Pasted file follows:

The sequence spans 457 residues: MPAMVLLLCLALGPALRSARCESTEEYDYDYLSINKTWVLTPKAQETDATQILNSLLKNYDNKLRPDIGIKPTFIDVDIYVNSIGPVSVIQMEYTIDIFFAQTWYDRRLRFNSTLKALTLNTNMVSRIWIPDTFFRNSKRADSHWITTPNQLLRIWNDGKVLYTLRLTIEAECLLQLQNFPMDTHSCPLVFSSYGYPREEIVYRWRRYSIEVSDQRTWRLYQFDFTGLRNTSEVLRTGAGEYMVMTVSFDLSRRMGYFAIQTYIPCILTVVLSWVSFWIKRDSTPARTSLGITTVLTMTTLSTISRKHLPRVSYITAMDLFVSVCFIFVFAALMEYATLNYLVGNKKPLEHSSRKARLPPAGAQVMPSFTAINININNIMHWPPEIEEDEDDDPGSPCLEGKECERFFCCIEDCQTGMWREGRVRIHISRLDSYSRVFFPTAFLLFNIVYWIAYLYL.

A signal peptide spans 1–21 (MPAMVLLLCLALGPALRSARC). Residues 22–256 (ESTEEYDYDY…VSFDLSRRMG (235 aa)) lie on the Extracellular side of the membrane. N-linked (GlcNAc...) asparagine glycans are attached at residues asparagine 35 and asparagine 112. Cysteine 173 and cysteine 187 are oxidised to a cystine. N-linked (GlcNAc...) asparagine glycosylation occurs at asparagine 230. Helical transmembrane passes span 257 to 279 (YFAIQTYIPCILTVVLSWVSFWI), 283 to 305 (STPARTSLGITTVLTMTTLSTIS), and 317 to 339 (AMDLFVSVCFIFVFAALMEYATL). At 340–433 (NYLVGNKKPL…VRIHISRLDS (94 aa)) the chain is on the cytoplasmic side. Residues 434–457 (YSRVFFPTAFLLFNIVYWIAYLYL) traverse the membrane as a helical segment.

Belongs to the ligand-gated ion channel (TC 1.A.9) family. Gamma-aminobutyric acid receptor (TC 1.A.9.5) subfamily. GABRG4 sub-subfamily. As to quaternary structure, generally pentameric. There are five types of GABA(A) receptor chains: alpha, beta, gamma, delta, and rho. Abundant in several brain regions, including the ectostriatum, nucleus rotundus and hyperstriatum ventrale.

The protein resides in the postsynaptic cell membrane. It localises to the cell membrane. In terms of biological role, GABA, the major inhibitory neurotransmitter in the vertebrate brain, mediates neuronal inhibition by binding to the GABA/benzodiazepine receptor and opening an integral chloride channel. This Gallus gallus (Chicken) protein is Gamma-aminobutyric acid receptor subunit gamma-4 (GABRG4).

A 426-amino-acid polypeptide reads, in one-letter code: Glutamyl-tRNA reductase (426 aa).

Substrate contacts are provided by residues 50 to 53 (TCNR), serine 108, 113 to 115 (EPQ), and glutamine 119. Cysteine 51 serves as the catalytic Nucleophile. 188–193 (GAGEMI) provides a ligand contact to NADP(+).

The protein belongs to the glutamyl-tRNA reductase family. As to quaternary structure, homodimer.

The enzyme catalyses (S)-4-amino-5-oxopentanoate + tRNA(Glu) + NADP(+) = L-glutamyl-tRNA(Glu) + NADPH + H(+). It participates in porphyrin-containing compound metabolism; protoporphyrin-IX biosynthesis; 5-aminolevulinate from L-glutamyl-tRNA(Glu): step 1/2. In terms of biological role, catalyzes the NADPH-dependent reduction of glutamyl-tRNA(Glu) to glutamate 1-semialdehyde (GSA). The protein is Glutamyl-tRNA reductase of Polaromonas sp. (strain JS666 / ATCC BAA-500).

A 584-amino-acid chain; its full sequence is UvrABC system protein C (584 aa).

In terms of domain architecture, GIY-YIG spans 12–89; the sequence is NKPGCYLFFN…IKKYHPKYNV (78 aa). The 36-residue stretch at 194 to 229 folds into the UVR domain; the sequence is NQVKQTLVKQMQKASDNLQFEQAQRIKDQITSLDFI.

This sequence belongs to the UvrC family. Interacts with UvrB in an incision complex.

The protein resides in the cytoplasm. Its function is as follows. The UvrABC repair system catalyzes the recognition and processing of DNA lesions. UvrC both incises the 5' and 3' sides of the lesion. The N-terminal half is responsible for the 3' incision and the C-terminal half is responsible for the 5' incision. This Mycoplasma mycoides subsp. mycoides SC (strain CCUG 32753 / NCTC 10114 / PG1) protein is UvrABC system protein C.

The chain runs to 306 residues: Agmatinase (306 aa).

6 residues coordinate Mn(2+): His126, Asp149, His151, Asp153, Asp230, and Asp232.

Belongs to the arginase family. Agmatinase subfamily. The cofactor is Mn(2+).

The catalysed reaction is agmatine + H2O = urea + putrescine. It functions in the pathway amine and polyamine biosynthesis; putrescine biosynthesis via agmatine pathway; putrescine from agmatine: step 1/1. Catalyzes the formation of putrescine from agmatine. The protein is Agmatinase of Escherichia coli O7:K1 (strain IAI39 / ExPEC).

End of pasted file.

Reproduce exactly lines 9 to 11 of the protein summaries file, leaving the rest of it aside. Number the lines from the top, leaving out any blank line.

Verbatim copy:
A 584-amino-acid chain; its full sequence is UvrABC system protein C (584 aa).

In terms of domain architecture, GIY-YIG spans 12–89; the sequence is NKPGCYLFFN…IKKYHPKYNV (78 aa). The 36-residue stretch at 194 to 229 folds into the UVR domain; the sequence is NQVKQTLVKQMQKASDNLQFEQAQRIKDQITSLDFI.

This sequence belongs to the UvrC family. Interacts with UvrB in an incision complex.